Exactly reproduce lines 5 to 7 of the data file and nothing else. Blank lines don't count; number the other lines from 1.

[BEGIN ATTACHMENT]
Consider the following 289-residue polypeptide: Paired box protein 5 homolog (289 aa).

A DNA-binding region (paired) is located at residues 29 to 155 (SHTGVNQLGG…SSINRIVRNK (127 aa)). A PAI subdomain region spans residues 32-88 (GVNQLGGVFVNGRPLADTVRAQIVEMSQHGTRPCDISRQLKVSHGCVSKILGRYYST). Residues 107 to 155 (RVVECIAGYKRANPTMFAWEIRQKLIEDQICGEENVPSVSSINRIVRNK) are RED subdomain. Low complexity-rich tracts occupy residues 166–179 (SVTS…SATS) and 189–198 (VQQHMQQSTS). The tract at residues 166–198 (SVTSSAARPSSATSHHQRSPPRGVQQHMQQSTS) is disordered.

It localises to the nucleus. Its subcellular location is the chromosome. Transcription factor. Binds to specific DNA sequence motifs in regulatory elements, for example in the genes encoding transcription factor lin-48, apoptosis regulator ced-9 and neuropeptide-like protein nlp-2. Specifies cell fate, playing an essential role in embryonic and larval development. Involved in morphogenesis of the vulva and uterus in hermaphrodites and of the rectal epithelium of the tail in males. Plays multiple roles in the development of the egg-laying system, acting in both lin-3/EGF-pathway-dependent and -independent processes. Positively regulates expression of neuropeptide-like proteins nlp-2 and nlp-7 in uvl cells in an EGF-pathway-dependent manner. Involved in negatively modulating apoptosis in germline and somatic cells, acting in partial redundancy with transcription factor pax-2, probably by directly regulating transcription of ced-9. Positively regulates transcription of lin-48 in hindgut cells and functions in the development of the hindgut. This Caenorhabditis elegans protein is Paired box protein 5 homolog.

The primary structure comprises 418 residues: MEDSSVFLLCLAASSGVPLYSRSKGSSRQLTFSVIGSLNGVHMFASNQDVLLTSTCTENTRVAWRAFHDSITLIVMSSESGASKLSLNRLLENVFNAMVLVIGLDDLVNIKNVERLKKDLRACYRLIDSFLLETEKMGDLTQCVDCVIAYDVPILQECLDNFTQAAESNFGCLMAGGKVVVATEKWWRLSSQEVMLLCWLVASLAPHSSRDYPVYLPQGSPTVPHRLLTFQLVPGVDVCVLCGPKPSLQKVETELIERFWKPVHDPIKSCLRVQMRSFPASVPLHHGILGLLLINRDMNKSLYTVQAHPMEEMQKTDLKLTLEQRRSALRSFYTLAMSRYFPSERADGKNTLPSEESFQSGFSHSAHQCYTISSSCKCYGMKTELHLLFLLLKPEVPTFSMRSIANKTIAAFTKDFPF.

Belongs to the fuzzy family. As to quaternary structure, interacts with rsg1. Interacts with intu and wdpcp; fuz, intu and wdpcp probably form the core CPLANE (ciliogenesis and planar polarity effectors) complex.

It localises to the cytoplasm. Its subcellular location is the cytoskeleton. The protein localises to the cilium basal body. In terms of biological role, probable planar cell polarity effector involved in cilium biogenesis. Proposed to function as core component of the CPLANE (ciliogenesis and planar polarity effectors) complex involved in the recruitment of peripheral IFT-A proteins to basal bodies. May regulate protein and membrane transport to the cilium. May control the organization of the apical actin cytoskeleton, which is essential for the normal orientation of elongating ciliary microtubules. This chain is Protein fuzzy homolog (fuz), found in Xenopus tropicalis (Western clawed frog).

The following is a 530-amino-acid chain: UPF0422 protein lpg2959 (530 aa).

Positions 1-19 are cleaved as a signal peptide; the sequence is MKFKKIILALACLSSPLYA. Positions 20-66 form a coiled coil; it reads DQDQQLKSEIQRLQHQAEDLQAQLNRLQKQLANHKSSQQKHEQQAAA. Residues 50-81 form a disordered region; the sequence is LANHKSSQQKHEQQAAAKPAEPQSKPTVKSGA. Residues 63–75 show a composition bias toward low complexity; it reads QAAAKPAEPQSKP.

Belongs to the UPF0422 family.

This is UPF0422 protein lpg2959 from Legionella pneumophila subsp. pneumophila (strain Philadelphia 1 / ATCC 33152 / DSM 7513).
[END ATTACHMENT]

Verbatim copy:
Belongs to the fuzzy family. As to quaternary structure, interacts with rsg1. Interacts with intu and wdpcp; fuz, intu and wdpcp probably form the core CPLANE (ciliogenesis and planar polarity effectors) complex.

It localises to the cytoplasm. Its subcellular location is the cytoskeleton. The protein localises to the cilium basal body. In terms of biological role, probable planar cell polarity effector involved in cilium biogenesis. Proposed to function as core component of the CPLANE (ciliogenesis and planar polarity effectors) complex involved in the recruitment of peripheral IFT-A proteins to basal bodies. May regulate protein and membrane transport to the cilium. May control the organization of the apical actin cytoskeleton, which is essential for the normal orientation of elongating ciliary microtubules. This chain is Protein fuzzy homolog (fuz), found in Xenopus tropicalis (Western clawed frog).

The following is a 530-amino-acid chain: UPF0422 protein lpg2959 (530 aa).